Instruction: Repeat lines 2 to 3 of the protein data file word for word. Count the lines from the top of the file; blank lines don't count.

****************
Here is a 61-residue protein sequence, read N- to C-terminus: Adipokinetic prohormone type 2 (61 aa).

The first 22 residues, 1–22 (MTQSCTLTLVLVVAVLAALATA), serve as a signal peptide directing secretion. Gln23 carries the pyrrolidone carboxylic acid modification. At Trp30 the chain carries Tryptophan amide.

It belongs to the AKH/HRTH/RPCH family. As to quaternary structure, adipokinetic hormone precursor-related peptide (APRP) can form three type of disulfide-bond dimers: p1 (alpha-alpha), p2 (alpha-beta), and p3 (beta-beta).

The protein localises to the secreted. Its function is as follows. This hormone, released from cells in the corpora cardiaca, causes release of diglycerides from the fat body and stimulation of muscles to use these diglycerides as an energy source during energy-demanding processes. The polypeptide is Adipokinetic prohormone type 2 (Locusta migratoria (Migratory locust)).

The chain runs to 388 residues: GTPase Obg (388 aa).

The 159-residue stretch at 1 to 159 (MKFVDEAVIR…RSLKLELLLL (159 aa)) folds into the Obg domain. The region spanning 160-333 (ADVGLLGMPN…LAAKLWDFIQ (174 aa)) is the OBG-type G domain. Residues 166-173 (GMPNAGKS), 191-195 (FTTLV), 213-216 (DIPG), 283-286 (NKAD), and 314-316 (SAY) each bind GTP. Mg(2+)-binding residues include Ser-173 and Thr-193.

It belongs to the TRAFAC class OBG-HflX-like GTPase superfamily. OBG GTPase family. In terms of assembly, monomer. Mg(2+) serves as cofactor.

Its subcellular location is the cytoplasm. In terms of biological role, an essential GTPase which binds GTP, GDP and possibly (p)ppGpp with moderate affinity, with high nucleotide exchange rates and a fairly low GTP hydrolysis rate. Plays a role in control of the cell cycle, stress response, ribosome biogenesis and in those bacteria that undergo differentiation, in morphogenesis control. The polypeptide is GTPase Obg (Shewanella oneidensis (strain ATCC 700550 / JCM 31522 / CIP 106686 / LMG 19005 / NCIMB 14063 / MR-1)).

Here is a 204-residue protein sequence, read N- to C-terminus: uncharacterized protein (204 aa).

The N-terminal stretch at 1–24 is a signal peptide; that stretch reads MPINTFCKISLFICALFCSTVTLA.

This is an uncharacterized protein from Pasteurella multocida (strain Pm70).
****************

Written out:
The first 22 residues, 1–22 (MTQSCTLTLVLVVAVLAALATA), serve as a signal peptide directing secretion. Gln23 carries the pyrrolidone carboxylic acid modification. At Trp30 the chain carries Tryptophan amide.

It belongs to the AKH/HRTH/RPCH family. As to quaternary structure, adipokinetic hormone precursor-related peptide (APRP) can form three type of disulfide-bond dimers: p1 (alpha-alpha), p2 (alpha-beta), and p3 (beta-beta).